Oh, have your older kid take What’s Your STEM Type? to match careers or otherwise assess their skills and aptitude.  They’ll likely find a niche that gets them over the “it’s too hard” hurdle.  Or, they’ll realize a career opportunity they hadn’t thought of.

Action: Help our youth realize the benefits of entering STEM fields… Show them their options and allow them to assess their natural aptitude.  There are usually local events hosted by the colleges that allow students to speak with engineers and others in STEM fields.  USF just held their annual Engineering Expo that I heard great things about! These activities support their own enthusiasm and drive which is the foundation of success.

Some additional education resources include:

Khan Academy – Also check out Salman Khan’s TED talk related to STEM education and the creation of this how-to video library.

TED Ed  – I love these for the “car line” in the morning. They also give you everything you need to get a club started at school if time and resources exist.


Last summer, I volunteered for a Girl Scout STEM camp as a SWE representative. That was a fun (and exhausting) few hours! My employer supported it, and I had an opportunity to make a difference.  We know we need more girls engaged with STEM, and the Girl Scouts are on their way towards fully integrating this goal.  (Organizations like FLATE, as mentioned previously, offer girls-only camps as well.)

Each year, there’s the National Teach-In where many schools invite people in from the community to discuss what they do.  It’s both rewarding and fun to participate in this event. Even if you’re not directly in a STEM field, perspective from any position in an organization providing STEM related products/services is beneficial. I work in marketing for a 3rd party quality control organization.  I like to introduce students to the importance of quality and the engineers that are so important to that process.

Action: There are all kinds of ways you can volunteer to support and encourage kids to enter and succeed in STEM fields. It’s worth the time. It’s everyone’s job to ensure the long-term sustainability of our workforce.

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Manufacturing Day Success…


I didn’t know about National Manufacturing Day until last year when our local ASQ Section sponsored a Middleton High School event. Who knew that the seemingly insignificant act of me checking my son out of school early to attend the Commissioner’s proclamation that day would lead to a year of commitment to awareness and action. (Oh, and congratulations to Middleton High School, the Pre-Collegiate STEM Academy for Hillsborough County Public Schools, who has been designated by the SME Education Foundation as a Partnership Response in Manufacturing Education (PRIME) School Site.)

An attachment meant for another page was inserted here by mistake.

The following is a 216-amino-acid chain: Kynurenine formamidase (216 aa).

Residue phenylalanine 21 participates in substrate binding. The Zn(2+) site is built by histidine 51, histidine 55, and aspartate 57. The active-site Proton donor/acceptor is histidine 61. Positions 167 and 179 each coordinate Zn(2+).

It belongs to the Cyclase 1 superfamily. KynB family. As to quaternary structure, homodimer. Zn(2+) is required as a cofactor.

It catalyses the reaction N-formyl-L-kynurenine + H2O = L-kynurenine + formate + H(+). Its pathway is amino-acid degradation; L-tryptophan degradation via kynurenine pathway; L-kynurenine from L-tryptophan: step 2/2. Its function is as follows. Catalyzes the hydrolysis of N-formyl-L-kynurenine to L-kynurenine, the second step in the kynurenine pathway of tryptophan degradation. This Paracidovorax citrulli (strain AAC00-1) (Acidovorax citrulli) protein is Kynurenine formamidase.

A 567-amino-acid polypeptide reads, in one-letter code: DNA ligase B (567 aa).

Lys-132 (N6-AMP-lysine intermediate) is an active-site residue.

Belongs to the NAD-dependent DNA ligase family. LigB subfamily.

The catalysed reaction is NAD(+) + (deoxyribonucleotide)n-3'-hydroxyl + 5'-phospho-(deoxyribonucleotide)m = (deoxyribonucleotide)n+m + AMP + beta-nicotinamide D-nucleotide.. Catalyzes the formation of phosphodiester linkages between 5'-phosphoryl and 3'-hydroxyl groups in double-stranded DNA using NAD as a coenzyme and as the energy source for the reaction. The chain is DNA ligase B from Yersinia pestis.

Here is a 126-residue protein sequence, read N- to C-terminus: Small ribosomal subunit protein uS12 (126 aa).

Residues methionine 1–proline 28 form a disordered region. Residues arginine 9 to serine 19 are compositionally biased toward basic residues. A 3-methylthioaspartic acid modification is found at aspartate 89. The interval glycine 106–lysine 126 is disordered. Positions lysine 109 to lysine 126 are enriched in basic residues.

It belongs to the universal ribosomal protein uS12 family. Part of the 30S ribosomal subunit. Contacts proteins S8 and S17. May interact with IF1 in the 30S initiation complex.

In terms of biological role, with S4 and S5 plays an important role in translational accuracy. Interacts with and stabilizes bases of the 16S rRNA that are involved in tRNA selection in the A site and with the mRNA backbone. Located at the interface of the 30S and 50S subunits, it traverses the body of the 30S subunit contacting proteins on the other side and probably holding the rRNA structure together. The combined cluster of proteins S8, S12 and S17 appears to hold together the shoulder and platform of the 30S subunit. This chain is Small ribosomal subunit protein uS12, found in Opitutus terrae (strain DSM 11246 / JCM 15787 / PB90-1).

Soon after last year’s Manufacturing Day, I organized a facility tour at Heat Pipe Technology for my son’s FLL LEGO League. The kids were nine and ten at the time and had left there with such interest and enthusiasm that I thought it could be something scalable that would be a win-win.  Because of this, I decided to pursue some type of observation for 2014 at our elementary school.

10171786_805430586166126_1528563612181051291_nFlorida Advanced Technological Education Center (FLATE) assisted with sending me ideas and materials.  They’re great! The Director of Engineering & Operations over at Heat Pipe met with the principal and I to discuss potential field trip ideas, but logistics really were an issue.  In the end, I pitched we use a LEGO theme because it was consistent with the school’s overall theme for the year.  We worked with the Morning Show to read several LEGO production fun facts and show videos about manufacturing mini-figures and bricks.  Did you know that LEGO is the largest tire manufacturer in the world?! We also sent home a handout talking about the different jobs available in manufacturing to all of of the 5th graders.

So far, I’ve heard only positive things from my network of friends in the industry regarding the overall success of the day.  Heat Pipe had 41 students and a significant increase in girls go through their doors last Friday. They even scored some positive and well-deserved PR via the local papers in the process…


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Girl Scout for a day… Volunteering for STEM


I was never a Girl Scout, but I did jump at the chance to volunteer as a SWE Role Model for one of their summer camps, Minds for Design.  For as much as I talk about getting more women into STEM fields, this camp is exactly for this purpose.

“Using the Girl Scout motto of Be Prepared, the Minds for Design camp prepares the girls to be the female scientists of tomorrow.” ~WFLA